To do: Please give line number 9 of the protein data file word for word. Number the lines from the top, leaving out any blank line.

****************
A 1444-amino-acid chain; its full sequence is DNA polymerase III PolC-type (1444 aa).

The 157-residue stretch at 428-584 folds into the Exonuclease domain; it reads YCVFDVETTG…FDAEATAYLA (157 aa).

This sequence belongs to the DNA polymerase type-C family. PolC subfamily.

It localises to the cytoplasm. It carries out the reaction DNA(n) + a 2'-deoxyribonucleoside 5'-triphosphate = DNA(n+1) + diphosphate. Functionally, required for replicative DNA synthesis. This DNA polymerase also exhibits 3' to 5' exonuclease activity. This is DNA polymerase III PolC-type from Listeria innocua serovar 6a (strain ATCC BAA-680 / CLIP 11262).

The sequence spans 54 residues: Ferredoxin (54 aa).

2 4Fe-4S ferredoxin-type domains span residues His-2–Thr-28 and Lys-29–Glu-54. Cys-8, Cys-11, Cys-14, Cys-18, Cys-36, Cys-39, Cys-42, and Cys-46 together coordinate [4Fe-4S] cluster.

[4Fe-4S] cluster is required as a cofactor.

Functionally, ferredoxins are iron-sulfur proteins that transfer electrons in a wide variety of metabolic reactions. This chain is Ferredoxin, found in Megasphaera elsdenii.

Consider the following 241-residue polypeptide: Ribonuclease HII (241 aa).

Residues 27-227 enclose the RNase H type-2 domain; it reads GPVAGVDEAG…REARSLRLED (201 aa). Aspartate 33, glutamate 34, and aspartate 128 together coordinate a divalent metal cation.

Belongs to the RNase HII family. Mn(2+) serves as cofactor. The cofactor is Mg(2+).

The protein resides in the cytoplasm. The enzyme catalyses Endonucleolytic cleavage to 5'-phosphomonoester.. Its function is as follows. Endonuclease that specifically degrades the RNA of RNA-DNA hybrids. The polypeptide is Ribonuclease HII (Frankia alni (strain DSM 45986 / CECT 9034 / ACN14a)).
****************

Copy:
Consider the following 241-residue polypeptide: Ribonuclease HII (241 aa).